The game received "generally favorable reviews" according to the review aggregation website Metacritic.[5]

Battlefield Vietnam was a runner-up for Computer Games Magazine's list of the 10 best computer games of 2004. It won the magazine's special award for "Best Soundtrack".[21] It also won GameSpot's 2004 "Best Licensed Music" award.[22]


  1. ^ Released under EA Games imprint


  1. ^ Apache (15 March 2004). "Battlefield: Vietnam Ships to Stores". IGN. Retrieved 6 December 2023.
  2. ^ Arts, Electronic. "Battlefield Vietnam". Electronic Arts Inc. Retrieved 18 April 2023.
  3. ^ "'Battlefield Vietnam' Celebrates Ten Year Anniversary, EA DICE Discusses the Iconic Game". International Business Times. 17 March 2014. Archived from the original on 5 December 2019. Retrieved 20 September 2020.
  4. ^ "GameSpot Head-to-Head: Battlefield Vietnam Versus Battlefield 1942". GameSpot. Archived from the original on 12 March 2017. Retrieved 2 November 2021.
  5. ^ a b "Battlefield Vietnam for PC Reviews". Metacritic. Archived from the original on 6 July 2017. Retrieved 11 October 2015.
  6. ^ Green, Jeff (June 2004). "Battlefield Vietnam" (PDF). Computer Gaming World. No. 239. p. 80. Archived from the original on 31 May 2004. Retrieved 11 August 2017.
  7. ^ Edge staff (April 2004). "Battlefield Vietnam". Edge. No. 135. p. 103.
  8. ^ "Battlefield Vietnam". Game Informer. No. 133. May 2004. p. 106.
  9. ^ Vicious Sid (9 April 2004). "Battlefield Vietnam Review for PC on". GamePro. Archived from the original on 9 February 2005. Retrieved 11 August 2017.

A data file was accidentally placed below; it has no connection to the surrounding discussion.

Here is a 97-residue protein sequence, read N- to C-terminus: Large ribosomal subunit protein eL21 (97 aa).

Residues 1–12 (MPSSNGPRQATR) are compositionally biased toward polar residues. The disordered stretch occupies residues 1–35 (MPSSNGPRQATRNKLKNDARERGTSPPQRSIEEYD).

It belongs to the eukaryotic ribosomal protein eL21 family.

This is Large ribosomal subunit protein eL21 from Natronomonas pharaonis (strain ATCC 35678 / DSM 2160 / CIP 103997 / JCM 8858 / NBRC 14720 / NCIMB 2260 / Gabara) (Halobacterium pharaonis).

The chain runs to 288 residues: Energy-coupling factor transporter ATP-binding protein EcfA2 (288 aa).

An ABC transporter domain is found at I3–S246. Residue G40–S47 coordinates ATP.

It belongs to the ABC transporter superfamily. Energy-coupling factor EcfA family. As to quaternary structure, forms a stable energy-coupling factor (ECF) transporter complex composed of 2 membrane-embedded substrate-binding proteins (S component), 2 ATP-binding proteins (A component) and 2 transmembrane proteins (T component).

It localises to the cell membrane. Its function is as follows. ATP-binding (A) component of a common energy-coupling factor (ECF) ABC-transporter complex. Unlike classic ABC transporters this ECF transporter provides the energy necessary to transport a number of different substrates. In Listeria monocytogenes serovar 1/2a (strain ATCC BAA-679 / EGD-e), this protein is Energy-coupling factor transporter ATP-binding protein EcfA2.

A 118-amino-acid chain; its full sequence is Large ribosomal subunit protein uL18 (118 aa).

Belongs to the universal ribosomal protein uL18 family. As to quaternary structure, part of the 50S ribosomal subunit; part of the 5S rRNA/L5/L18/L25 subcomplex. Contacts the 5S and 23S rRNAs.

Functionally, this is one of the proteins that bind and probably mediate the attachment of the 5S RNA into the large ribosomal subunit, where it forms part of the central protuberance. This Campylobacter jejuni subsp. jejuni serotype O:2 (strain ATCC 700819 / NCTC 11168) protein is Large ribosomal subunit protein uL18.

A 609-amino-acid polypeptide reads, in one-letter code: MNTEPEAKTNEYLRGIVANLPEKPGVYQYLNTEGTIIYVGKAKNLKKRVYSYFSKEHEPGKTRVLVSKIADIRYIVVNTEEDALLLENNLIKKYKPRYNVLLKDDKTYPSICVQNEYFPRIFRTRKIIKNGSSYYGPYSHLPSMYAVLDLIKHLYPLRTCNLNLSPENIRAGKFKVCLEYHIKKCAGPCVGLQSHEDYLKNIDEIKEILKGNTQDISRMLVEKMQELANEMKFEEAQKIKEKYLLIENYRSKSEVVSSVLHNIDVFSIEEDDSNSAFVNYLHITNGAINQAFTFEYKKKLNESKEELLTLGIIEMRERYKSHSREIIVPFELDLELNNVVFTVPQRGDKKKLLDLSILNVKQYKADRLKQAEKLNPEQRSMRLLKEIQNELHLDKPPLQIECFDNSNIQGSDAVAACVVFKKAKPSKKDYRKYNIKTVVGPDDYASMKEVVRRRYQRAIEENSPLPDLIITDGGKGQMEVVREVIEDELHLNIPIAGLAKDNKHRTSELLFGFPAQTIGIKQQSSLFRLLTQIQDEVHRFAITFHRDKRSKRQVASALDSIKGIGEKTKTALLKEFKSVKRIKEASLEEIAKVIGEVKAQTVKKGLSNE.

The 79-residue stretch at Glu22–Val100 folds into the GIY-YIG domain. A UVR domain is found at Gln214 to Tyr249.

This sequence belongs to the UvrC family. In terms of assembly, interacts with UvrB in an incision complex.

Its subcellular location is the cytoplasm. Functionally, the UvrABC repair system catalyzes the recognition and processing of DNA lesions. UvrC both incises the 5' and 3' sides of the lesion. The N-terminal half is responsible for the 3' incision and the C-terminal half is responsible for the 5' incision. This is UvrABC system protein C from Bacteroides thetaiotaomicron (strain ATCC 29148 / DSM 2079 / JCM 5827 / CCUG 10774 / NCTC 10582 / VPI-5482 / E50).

10. ^ Sanders, Shawn (21 March 2004). "Battlefield Vietnam Review". Game Revolution. Archived from the original on 1 April 2004. Retrieved 11 August 2017.
  11. ^ Ocampo, Jason (16 March 2004). "Battlefield Vietnam Review". GameSpot. Archived from the original on 11 August 2017. Retrieved 11 August 2017.
  12. ^ Kosak, Dave (15 March 2004). "GameSpy: Battlefield Vietnam". GameSpy. Archived from the original on 10 December 2017. Retrieved 11 August 2017.
  13. ^ Watkins, Rob (27 March 2004). "Battlefield Vietnam - PC - Review". GameZone. Archived from the original on 4 October 2008. Retrieved 11 August 2017.
  14. ^ Giacobbi, Kevin "BIFF" (10 April 2005). "Battlefield: Vietnam Redux [sic] - PC - Review". GameZone. Archived from the original on 2 October 2008. Retrieved 11 August 2017.
  15. ^ Adams, Dan (16 March 2004). "Battlefield Vietnam Review". IGN. Archived from the original on 5 August 2017. Retrieved 11 August 2017.
  16. ^ "Battlefield Vietnam". PC Gamer. June 2004. p. 64.
  17. ^ Porter, Alex (15 March 2004). "Battlefield Vietnam". Maxim. Archived from the original on 3 June 2004. Retrieved 11 August 2017.
  18. ^ "Battlefield Vietnam". Playboy. March 2004. p. 39.
  19. ^ "Awards Juni 2004" (Press release). Verband der Unterhaltungssoftware Deutschland. 7 July 2004. Archived from the original on 5 September 2004. Retrieved 4 June 2019.
  20. ^ Fahey, Rob (10 November 2004). "DICE results reveal Battlefield sales figures, next-gen plans". Archived from the original on 2 September 2012.
  21. ^ Staff (March 2005). "The Best of 2004; The 14th Annual Computer Games Awards". Computer Games Magazine (172): 48–56.
  22. ^ The GameSpot Editors (5 January 2005). "Best and Worst of 2004". GameSpot. Archived from the original on 7 March 2005. {{cite web}}: |author= has generic name (help)